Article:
- By Elyse Wild
When COVID-19 first shut down in-person commerce across North America in March 2020, Kyle St-Amour-Brennan saw Indigenous artists and entrepreneurs in his community lose their income overnight.
“A lot of people in Indigenous spaces rely on selling at markets for a massive part of their income,” St-Amour-Brennan (Kitigan Zibi Anishinabeg First Nation) told Tribal Business News. “So I started to try to help the people I knew.”
At the time, St-Amour-Brennan worked as a commerce equity strategist at Shopify, one of the world’s leading e-commerce platforms. He began helping entrepreneurs set up websites and establish a digital presence to sell their wares online.
“We went from wanting to scale that to helping Indigenous entrepreneurs everywhere," St-Amour-Brennan said.
What began as a pivot to help Indigenous entrepreneurs mitigate the financial fallout from the pandemic grew into BUILD Native with Shopify, a program designed to help Native-owned businesses thrive on the platform and beyond. Today, St-Amour-Brennan manages the program, along with Tracy Ridler (Kitsumkalum First Nation), Inez White (Māori), and Hepa Te Moana (Māori).
“There is a hierarchy of roadblocks for Native entrepreneurs,” St-Amour-Brennan said. “There are programs targeting access to capital and building technological infrastructure, but there isn’t anything that gets to the core issue: the self. It’s the imposter syndrome, the feeling of not belonging, fear of failure, the intergenerational trauma. That is the component that we are hyper fixating on with BUILD Native.”
BUILD Native offers Shopify's Indigenous merchants a robust digital community of peers and mentors and complimentary events and workshops designed to facilitate growth and address issues specific to Native entrepreneurs. They also experience an Indigenous-specific onboarding process that includes the representation of other Native entrepreneurs on the platform.
Totem Design House, which sells apparel, jewelry and decor that depicts and honors Haida art. She was one of the first Indigenous merchants on Shopify to join BUILD Native.Erin Brillon (Haida and Cree) is the owner of British Columbia-based
“We really are faced with so many challenges in our daily lives, and on top of that we are the super underdogs of the business world by being the least financed, the least supported,” Brillon told Tribal Business News. “It really feels like exactly what the Indigenous business world needs is this community being built. To know that people have your back and want to see you do well is incredible.”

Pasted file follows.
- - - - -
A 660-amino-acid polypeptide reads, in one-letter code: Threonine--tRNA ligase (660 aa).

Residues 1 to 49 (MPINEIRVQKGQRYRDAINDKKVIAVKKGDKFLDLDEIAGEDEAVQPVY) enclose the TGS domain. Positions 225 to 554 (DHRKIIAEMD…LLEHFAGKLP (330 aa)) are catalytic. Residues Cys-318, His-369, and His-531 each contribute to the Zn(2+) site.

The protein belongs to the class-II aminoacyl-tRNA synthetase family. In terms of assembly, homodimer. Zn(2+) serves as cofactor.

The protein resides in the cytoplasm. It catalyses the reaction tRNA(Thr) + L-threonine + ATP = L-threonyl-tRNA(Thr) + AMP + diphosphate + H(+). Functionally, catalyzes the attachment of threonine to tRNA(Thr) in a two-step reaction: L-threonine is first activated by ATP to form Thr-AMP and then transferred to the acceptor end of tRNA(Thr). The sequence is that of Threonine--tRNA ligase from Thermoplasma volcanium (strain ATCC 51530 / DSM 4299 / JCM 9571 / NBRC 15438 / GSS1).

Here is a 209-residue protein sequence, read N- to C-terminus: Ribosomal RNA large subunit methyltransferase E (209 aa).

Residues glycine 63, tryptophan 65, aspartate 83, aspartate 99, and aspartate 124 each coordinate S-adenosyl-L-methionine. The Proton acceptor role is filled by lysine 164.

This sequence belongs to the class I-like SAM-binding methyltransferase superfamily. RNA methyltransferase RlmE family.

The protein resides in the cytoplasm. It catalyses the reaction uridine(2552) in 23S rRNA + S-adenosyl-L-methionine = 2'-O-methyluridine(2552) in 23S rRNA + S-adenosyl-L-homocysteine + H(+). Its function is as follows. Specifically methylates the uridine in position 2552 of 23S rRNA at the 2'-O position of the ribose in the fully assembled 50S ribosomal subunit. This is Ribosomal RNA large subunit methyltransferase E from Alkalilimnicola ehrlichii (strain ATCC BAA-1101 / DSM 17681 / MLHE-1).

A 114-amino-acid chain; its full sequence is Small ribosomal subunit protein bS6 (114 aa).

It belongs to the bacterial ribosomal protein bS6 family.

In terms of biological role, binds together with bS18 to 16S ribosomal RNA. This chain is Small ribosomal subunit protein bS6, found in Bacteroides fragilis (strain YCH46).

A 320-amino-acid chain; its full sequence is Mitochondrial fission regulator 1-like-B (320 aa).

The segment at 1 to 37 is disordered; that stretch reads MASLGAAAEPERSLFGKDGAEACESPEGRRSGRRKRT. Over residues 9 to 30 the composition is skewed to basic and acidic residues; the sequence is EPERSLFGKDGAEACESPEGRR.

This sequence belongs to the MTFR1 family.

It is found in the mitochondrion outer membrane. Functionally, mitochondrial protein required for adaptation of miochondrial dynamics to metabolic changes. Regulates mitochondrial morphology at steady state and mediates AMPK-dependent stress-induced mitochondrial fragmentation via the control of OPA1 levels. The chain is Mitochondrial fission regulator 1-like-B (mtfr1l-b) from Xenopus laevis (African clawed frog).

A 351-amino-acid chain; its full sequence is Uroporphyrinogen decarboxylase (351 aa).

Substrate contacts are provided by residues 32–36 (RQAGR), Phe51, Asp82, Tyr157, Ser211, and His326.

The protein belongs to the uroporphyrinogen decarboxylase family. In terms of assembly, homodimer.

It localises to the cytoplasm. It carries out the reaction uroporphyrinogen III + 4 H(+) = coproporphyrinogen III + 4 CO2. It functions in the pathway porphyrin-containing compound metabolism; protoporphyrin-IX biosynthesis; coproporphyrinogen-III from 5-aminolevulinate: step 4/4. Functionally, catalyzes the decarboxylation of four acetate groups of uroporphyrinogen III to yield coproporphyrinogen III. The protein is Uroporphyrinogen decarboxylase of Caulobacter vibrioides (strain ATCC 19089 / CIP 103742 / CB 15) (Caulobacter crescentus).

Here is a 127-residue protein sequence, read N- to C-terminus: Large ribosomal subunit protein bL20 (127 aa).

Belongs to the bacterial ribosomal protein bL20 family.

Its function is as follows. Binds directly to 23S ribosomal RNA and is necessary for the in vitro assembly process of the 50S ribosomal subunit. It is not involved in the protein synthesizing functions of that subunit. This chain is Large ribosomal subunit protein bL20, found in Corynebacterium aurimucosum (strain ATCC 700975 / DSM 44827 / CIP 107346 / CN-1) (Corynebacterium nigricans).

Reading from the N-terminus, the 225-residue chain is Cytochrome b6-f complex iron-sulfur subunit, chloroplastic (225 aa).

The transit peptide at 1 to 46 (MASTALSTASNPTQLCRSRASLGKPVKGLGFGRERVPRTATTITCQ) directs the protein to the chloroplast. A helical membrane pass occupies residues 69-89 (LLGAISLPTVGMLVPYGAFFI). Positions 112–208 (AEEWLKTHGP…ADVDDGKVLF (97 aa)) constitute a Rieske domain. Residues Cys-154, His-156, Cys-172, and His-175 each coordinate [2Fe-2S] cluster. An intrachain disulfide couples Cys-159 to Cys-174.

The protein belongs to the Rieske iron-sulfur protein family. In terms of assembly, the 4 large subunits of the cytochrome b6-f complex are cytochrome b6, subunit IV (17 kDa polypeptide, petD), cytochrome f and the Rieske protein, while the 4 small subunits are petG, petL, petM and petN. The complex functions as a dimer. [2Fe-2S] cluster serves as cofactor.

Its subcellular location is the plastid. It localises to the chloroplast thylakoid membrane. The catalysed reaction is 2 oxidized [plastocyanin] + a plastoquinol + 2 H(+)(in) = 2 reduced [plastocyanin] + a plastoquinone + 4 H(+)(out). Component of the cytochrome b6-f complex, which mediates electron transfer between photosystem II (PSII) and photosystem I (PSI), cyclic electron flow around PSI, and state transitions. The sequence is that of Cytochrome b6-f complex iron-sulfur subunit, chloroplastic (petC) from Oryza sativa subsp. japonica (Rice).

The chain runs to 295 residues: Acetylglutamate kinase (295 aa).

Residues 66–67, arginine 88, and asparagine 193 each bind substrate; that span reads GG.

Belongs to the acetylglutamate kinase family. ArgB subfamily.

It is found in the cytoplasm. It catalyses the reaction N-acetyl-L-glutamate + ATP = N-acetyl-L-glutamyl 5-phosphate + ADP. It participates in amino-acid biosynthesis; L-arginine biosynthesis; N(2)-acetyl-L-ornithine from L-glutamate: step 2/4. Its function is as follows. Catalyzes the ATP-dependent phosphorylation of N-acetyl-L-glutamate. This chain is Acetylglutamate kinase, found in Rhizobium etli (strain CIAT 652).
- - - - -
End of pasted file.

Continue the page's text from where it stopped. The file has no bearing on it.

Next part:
The potential for merchants on Shopify is enormous. In 2021, the platform processed $75.9 billion in orders through 1.7 million merchants. In the United States, it has cornered an 8.6 percent share of the market, trailing only Amazon and ahead of both Walmart (5.8 percent) and eBay (4.9 percent).
Prior to launching BUILD Native in 2020, few Indigenous sellers used Shopify. According to St-Amour, they were engaging with the platform’s support less than merchants in other groups, but he knew that investing in community and relationships would shift that.
“Indigenous people have been written out of the mainstream and written out of these communities, which has a trickle-down effect,” he said. “It’s that component of having people feel like they are represented that really matters.”
Before joining Shopify in 2016, St-Amour-Brennan was a merchant on the platform and grew up on a reserve of 600 people.
St-Amour-Brennan also speaks to how the success of Native entrepreneurs has the potential to influence the larger business community as consumers increasingly seek out sustainable brands.
“There is so much within Indigenous epistemology and design and understanding that has solutions for some of the world’s business problems,” he said. “What we have known in Indian Country since the beginning of our existence is only finally now becoming culturally mainstream.
“The more opportunities Indigenous businesses have, the more they can inspire others and influence significant change on a wider level.”
That’s a message that resonates with BUILD Native member Garett McMartin, CEO of British Columbia-based Good Organics, a producer and seller of organic, zero waste, cruelty-free toothpaste tablets.
“Being part of BUILD Native has been a success in bringing light and exposure to our brand,” McMartin said. “It has led to us getting a lot of interviews and allowing us to share our message with the world.”
Along with supporting Native merchants on the platform, BUILD Native with Shopify cultivates entrepreneurship across Indian Country through various initiatives and sponsorships. It serves a one of the sponsors of this year’s Pow Wow Pitch, a business pitch competition awarding $200,000 in cash prizes to Indigenous entrepreneurs across Turtle Island (North America). The deadline to apply is June 21.
BUILD Native with Shopify also is a presenting sponsor of Bears’ Lair, a Shark Tank-style television show exclusively featuring Indigenous entrepreneurs. The show premieres this fall on the Aboriginal People’s Television Network in Canada.
As St-Amour-Brennan reflects on the significance of an e-commerce giant like Shopify investing in expediting the success of Native entrepreneurs, he looks at the larger picture.
“That is the component that excites me,” St-Amour-Brennan said. “It’s Native businesses having the ability to influence how things are on a wider level, because they aren’t being written out of the cultural mainstream anymore.”
EDITOR’S NOTE: This story has been updated from its original version.
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